Frequent contributors to the show have included naturalist Tommy Tompkins, reporter Stanley Burke, arctic authority Doug Wilkinson, Bruno Engler, and Dr. Donald Chant. The executive producers of This Land were Murray Creed (l970-7l) and John Lackie (l97l-86), and the contributing producers included Lackie and Foster, Neil Andrews, Terry Richardson, Jack Kellum, Bob Hutt, David Fulton, Eric McLeery, Robert Fripp, Ray Burley, Garnett Anthony, Dick Donovan, John LaPointe, Ed Sanders, and Dave Quinton. The hosts were John Hopkins (l970-72) and Phyllis Gorman (l970-7l), Laurie Jennings (l973-78), Mary Chapman (l976- 78), John Foster (l977), Mike Halleran (l977), and Don Francks (l978-82).

Through the late 1970s and 1980s, the costs of producing the kind of location documentaries that This Land demanded grew and the show's budget eroded. Each year saw fewer and fewer new shows in the series, and the program ended in 1986.

This Land Of Ours

Sat 6:00-6:30 p.m., 8 Jan-26 Mar 1966 Sat 6:00-6:30 p.m., 7 Jan-25 Mar 1967 Sat 6:00-6:30 p.m., 7 Oct 1967-30 Mar 1968 Sat 6:00-6:30 p.m., 7 Dec 1968-31 May 1969 Sun 5:00-5:30 p.m., 4 Jan-29 Mar 1970 Tue 10:30-11:00 p.m., 7 Jul-1 Sep 1970

This Land Of Ours replaced Countrytime and, as the change in title suggested, represented an expansion of the vision of what the Farms Department might contribute. Issues of the human uses of nature grew beyond farms and fishing to include other forms of resources. Fuelled by the germinating environmental movement and by the self-examination that the Centennial celebrations focused, This Land Of Ours started as a thirteen week series of half-hour programs that aimed to explore issues of agriculture and renewable resources. (The show's title came from the theme song, "Something to Sing About," performed by the Travellers.) Over the show's four and a half year history, before it was transformed into This Land, it presented many distinguished documentaries that showed us our rural and natural heritage, as well as feeding our appetites for nature and science information television.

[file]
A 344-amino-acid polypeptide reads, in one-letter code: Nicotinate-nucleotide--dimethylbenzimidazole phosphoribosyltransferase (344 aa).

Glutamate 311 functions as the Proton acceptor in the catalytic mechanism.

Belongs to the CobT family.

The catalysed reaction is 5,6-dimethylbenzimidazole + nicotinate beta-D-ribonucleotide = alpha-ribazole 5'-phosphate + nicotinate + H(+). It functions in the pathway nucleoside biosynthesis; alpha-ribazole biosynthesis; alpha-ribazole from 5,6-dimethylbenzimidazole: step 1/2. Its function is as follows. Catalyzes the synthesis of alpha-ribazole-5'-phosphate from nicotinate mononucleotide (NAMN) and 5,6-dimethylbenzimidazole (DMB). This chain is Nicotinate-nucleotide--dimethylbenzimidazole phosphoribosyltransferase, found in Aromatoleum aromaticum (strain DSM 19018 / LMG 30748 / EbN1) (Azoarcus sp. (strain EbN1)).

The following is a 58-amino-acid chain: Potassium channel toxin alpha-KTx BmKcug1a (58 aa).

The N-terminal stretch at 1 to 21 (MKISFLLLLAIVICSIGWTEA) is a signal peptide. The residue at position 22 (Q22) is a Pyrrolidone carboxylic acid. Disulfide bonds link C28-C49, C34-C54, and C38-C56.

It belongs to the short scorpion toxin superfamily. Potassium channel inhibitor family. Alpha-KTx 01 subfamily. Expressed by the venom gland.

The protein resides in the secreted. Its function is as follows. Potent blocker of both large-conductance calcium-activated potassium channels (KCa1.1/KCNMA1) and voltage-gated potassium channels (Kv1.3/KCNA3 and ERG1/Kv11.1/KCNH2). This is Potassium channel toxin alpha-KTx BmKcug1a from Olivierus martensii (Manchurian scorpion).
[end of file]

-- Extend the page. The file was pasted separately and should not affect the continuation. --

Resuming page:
Each program in the first series concentrated on a specific resource, such as agriculture, fishing, forestry, water and soil, and wildlife, and included both film segments and studio sequences with discussions and demonstrations. Programs concentrated on such subjects as a visit by suburban Toronto students to the Albion Hills Conservation School; the Northern native people and their dependence on the goose as a food source; and pollution in the river and lake systems of southern Ontario.

The host of This Land Of Ours was John Foster, who had started as a commentator on farms with CFTO-TV in Toronto and moved to the CBC in 1962. Subsequently, for his work on This Land Of Ours and its successor, as well as his highly successful series, To The Wild Country, produced with his wife Janet Foster, he has become one of the country's best known producers and voices for issues of nature, the environment, and nature on television.

Producers for the show included Murray Creed (l966-67), Jim St. Maire (l967-68), John Lackie (l968-70), Gerry Richardson, and Jack Kellum.

This Living World

Thu 5:00-5:30 p.m., 10 Oct 1959-16 Jun 1960 Sat 5:00-5:30 p.m., 21 Oct 1961-18 Aug 1962 Mon 5:30-6:00 p.m., 1 Oct 1962-27 May 1963 Mon 4:00-4:30 p.m., 14 Oct 1963-25 May 1964

This half-hour, afternoon program for young people adapted for the English CBC audience the formula of the Radio-Canada series, La Vie qui bat. Both were produced by Adelin Bouchard on the same set at CBC Montreal. Steve Bloomer presented films on wildlife in their natural habitat and showed animals in captivity in the studio. The show also included a weekly quiz, and had contests to name frequent visitors, a gorilla in 1962 and a cheetah in 1963.

This Week

Sun 7:30-8:00 p.m., 14 Sep-21 Sep 1952

This Week, a Sunday night broadcast originally produced by Harvey Hart, was a panel discussion of the week's events. The moderator was R.A. Farquharson, the editor of Saturday Night magazine, and the three member panel included John Dauphinee, J.B. McGeachy and a guest. In 1953, Wilfrid Sanders, the head of the Canadian Institute of Public Opinion, took over the job of moderator. For the 1954 season, the show altered its format somewhat, and moved its emphasis from discussion on several subjects each week to commentary and interviews on a specific issue. The program's length varied according to the length of the show that followed it on the schedule. This Week was replaced in 1959 by Background.

This Week

Tue 10:00-11:00 p.m., 1 Nov 1966-7 Jan 1967 Tue 10:30-11:00 p.m., 6 Aug-10 Sep 1968